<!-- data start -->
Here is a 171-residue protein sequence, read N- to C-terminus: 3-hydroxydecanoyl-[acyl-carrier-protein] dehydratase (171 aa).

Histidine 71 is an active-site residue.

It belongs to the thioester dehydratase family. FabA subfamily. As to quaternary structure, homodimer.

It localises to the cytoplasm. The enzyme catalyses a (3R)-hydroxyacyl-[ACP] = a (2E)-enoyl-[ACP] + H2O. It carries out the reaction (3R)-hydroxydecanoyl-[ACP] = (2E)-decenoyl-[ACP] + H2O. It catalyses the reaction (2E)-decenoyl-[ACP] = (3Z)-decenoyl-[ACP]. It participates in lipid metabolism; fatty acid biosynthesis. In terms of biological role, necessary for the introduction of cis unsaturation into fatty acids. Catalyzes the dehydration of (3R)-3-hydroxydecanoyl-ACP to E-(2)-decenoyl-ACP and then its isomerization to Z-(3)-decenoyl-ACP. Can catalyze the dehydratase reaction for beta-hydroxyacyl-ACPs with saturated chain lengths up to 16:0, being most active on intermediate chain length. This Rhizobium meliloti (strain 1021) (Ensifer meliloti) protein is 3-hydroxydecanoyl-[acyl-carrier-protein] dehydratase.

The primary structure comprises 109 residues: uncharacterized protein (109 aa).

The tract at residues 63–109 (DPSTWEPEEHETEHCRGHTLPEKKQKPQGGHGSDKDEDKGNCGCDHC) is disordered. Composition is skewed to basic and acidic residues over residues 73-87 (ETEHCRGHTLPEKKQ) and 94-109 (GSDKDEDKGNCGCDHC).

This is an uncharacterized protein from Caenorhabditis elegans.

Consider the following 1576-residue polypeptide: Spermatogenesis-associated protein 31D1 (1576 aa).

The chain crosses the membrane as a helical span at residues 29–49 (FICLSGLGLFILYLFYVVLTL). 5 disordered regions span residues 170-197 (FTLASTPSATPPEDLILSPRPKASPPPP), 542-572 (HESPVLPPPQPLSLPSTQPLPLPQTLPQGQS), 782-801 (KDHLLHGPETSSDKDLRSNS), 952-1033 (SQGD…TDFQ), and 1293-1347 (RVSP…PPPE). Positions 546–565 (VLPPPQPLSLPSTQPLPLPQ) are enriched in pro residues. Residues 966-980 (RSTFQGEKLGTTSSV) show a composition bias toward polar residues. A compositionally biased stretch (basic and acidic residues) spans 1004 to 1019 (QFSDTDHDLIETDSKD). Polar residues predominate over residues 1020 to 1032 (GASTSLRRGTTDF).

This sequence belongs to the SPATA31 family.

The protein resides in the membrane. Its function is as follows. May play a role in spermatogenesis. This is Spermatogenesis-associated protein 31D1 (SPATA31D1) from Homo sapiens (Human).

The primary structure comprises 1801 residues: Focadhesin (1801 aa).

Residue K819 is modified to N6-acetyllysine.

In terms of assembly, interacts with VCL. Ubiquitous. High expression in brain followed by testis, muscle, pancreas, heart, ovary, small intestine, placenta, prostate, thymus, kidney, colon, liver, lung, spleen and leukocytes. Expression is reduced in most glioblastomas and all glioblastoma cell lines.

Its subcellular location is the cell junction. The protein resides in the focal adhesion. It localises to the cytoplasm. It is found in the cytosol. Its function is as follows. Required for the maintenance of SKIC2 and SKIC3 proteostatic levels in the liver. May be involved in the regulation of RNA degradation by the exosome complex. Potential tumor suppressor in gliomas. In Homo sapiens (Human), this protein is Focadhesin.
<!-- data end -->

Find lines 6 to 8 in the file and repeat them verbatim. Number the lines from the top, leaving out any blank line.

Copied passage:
The tract at residues 63–109 (DPSTWEPEEHETEHCRGHTLPEKKQKPQGGHGSDKDEDKGNCGCDHC) is disordered. Composition is skewed to basic and acidic residues over residues 73-87 (ETEHCRGHTLPEKKQ) and 94-109 (GSDKDEDKGNCGCDHC).

This is an uncharacterized protein from Caenorhabditis elegans.

Consider the following 1576-residue polypeptide: Spermatogenesis-associated protein 31D1 (1576 aa).